Monday, November 23, 2009

Texas Stated Its Reason For Secession

The debate on what exactly caused the Civil War has been going on since South Carolina first decided to dissolve the Union on December 20, 1860. In the years since then some have claimed that it was a states' rights issue that led to war; some said tariffs; and some said cultural and economic differences between the North and South brought about extreme sectional egocentricity, and eventually the guns of war. To my understanding its all pretty simple. The underlying reason for secession (and therefore war) was a fear that slavery would be cooped up in the states that allowed it, and thus, not allowed to expand by the newly elected president, Abraham Lincoln, the South's economic, political, social, and cultural way of life was in jeopardy. To solve the problem...start your own country and write your own constitution that allows your way of life to continue...just like the Revolutionary War generation did.

Several Southern states felt the need to explain why they were seceding. States such as South Carolina, Georgia, Mississippi, and Texas all spelled out why they wanted out of the Union, and the overwhelming reason was a desire to perpetuate slavery.

The Texas version of sentiments for secession is one of the most clear on this matter. On February 2, 1861, delegates put pen to paper to explain why they wanted out of the Union. They explained that, "Texas abandoned her separate national existence [indpendence in 1836]and consented to become one of the Confederated Union [annexed to the Union in 1845] to promote her welfare, insure domestic tranquility and secure more substantially the blessings of peace and liberty to her people. She was received into the confederacy with her own constitution, under the guarantee of the federal constitution and the compact of annexation, that she should enjoy these blessings. She was received as a commonwealth holding, maintaining and protecting the institution known as negro slavery-the servitude of the African to the white race within her limits-a relation that had existed from the first settlement of the wilderness by the white race, and which her people intended should exist in all future time. Her institutions and geographical position established the strongest ties between her and the other slaveholding States of the confederacy."

In spelling out their grievences delegates took time to berate the federal government's inability to protect Texas citizens from "Indian savages on our borders" and "murderous forays of banditti from the neighboring territory of Mexico..." The Northern states, too ,were held responsible for not supporting the fugitive slave act, and thus creating animosity between the sections.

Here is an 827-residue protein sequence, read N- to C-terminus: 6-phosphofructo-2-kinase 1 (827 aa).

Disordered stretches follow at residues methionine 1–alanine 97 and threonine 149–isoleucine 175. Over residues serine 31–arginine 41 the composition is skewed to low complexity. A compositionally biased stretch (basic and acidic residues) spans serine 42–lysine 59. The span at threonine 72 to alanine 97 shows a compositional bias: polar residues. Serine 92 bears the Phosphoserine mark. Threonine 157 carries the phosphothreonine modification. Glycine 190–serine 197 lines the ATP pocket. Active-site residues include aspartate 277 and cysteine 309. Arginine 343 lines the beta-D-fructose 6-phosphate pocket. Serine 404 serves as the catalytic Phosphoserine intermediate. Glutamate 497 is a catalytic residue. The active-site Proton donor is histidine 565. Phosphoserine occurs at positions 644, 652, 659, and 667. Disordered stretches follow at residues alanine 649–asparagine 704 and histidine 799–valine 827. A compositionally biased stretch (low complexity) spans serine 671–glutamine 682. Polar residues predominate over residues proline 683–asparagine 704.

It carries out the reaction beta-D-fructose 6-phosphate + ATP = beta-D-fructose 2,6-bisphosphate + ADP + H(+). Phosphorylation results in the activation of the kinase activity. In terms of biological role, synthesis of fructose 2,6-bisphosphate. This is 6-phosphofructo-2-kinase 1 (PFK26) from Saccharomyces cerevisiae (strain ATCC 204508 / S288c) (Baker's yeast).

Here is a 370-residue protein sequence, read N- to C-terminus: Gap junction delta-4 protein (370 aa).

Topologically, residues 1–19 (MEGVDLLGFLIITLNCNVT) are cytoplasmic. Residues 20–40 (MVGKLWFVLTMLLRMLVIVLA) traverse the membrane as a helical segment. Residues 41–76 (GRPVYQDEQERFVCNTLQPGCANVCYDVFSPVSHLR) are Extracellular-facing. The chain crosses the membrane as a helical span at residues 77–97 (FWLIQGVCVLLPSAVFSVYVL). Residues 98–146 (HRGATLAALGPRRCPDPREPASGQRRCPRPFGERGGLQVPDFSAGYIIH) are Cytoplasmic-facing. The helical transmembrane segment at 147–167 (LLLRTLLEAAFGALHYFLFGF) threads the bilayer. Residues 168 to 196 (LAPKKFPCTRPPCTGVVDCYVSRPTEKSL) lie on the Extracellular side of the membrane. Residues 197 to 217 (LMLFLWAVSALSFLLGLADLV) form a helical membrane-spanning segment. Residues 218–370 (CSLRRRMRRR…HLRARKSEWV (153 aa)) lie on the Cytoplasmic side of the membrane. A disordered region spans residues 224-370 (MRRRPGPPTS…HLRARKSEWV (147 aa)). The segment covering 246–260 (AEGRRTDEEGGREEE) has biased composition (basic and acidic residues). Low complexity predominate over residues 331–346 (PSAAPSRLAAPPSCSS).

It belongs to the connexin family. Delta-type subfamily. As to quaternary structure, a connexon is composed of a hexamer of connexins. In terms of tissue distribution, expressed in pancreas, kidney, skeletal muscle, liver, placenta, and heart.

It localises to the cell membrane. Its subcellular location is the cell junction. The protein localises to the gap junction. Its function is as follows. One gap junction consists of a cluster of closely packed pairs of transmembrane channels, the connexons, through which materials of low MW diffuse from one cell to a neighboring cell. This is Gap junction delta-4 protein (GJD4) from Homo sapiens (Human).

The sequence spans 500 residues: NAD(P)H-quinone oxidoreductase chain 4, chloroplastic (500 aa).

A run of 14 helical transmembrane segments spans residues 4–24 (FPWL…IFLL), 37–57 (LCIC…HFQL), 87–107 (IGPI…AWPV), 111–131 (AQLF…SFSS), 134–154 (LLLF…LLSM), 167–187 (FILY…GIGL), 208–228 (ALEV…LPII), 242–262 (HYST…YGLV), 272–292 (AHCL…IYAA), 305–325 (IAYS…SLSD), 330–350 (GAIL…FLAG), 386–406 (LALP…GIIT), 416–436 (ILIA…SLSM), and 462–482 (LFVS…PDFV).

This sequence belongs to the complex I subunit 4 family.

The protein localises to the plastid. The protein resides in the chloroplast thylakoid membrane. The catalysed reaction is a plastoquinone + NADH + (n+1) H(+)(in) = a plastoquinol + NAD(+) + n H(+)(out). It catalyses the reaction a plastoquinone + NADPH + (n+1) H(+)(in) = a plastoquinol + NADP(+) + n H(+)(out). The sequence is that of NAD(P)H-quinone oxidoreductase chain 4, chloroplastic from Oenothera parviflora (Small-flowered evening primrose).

When push came to shove, the Texans' commitment to the institution of slavery was clearly spelled out. "In all the non-slaveholding States, in violation of that good faith and comity which should exist between entirely distinct nations, the people have formed themselves into a great sectional party, now strong enough in numbers to control the affairs of each of those States, based upon an unnatural feeling of hostility to these Southern States and their beneficent and patriarchal system of African slavery, proclaiming the debasing doctrine of equality of all men, irrespective of race or color-a doctrine at war with nature, in opposition to the experience of mankind, and in violation of the plainest revelations of Divine Law. They demand the abolition of negro slavery throughout the confederacy, the recognition of political equality between the white and negro races, and avow their determination to press on their crusade against us, so long as negro slavery remains in these States."

The Texas delegates said that the abolitionists "have invaded Southern soil and murdered unoffending citizens [see John Brown's raid], and through the press their leading men and a fanatical pulpit have bestowed praise upon the actors and assassins in these crimes, while the governors of several of their States have refused to deliver parties implicated and indicted for participation in such offenses, upon the legal demands of the States aggrieved. They have, through the mails and hired emissaries, sent seditious pamphlets and papers among us to stir up servile insurrection and bring blood and carnage to our firesides."

Finally, they stated their firm belief. "We hold as undeniable truths that the governments of the various States, of the the confederacy itself, were established exclusively by the white race, for themselves and their posterity; that the African race had no agency in their establishment; that they were rightfully held and regarded as an inferior and dependent race, and in that condition only could their existence in this country be rendered beneficial or tolerable. That in this free government all white men are and of right ought to be entitled to equal civil and political rights; that the servitude of the African race, as existing in these States, is mutually beneficial to both bond and free, and is abundantly authorized and justified by the experience of mankind, and the revealed will of the Almighty Creator, as recognized by all Christian nations; while the destruction of the existing relations between the two races, as advocated by our sectional enemies, would bring inevitable calamities upon both and desolation upon the fifteen slaveholding States."

The vote to secede was not even close. Of the 174 delegates who voted, only 8 thought it unwise to leave the Union.

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